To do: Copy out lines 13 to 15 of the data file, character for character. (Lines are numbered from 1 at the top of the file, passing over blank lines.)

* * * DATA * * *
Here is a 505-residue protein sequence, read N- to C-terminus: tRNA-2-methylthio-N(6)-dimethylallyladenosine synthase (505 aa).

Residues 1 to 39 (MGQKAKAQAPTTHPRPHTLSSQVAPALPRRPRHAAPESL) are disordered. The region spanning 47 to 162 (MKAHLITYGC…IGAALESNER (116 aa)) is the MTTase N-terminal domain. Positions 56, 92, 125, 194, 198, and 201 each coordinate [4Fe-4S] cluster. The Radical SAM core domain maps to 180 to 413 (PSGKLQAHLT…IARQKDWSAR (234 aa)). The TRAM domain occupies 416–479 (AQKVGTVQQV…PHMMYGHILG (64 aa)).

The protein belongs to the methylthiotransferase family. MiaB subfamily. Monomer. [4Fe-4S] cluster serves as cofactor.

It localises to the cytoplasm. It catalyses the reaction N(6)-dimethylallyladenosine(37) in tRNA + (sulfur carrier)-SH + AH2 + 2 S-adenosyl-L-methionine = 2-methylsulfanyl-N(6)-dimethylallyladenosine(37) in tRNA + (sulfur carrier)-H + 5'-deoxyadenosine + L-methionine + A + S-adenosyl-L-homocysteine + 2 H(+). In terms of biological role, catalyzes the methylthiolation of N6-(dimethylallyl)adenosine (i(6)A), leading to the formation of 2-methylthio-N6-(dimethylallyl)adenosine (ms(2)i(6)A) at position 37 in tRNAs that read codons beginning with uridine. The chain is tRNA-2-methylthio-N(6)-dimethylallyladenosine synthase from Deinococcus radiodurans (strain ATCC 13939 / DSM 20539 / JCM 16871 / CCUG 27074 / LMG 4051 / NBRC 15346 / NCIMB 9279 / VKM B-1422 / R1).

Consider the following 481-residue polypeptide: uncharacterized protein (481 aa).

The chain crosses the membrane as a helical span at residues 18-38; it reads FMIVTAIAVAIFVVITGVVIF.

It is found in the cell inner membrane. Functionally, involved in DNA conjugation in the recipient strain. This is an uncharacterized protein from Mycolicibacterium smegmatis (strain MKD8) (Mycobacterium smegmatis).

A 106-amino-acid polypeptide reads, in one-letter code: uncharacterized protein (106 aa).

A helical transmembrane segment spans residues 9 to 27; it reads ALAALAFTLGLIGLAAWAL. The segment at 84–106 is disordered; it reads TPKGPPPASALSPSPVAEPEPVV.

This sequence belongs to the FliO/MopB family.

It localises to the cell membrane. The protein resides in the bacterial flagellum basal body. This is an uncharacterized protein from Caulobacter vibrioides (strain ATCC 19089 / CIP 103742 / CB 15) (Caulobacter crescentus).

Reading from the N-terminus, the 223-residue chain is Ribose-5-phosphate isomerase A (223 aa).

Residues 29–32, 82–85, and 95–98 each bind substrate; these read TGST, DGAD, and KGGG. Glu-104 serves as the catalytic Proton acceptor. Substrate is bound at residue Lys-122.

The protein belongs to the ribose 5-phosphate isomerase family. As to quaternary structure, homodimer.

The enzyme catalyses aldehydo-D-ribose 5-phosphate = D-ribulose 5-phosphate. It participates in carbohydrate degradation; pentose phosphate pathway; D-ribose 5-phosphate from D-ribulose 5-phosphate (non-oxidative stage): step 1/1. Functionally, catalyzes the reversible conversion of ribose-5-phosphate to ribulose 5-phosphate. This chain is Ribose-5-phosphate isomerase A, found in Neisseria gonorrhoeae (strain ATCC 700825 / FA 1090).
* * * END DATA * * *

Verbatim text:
Residues 29–32, 82–85, and 95–98 each bind substrate; these read TGST, DGAD, and KGGG. Glu-104 serves as the catalytic Proton acceptor. Substrate is bound at residue Lys-122.

The protein belongs to the ribose 5-phosphate isomerase family. As to quaternary structure, homodimer.

The enzyme catalyses aldehydo-D-ribose 5-phosphate = D-ribulose 5-phosphate. It participates in carbohydrate degradation; pentose phosphate pathway; D-ribose 5-phosphate from D-ribulose 5-phosphate (non-oxidative stage): step 1/1. Functionally, catalyzes the reversible conversion of ribose-5-phosphate to ribulose 5-phosphate. This chain is Ribose-5-phosphate isomerase A, found in Neisseria gonorrhoeae (strain ATCC 700825 / FA 1090).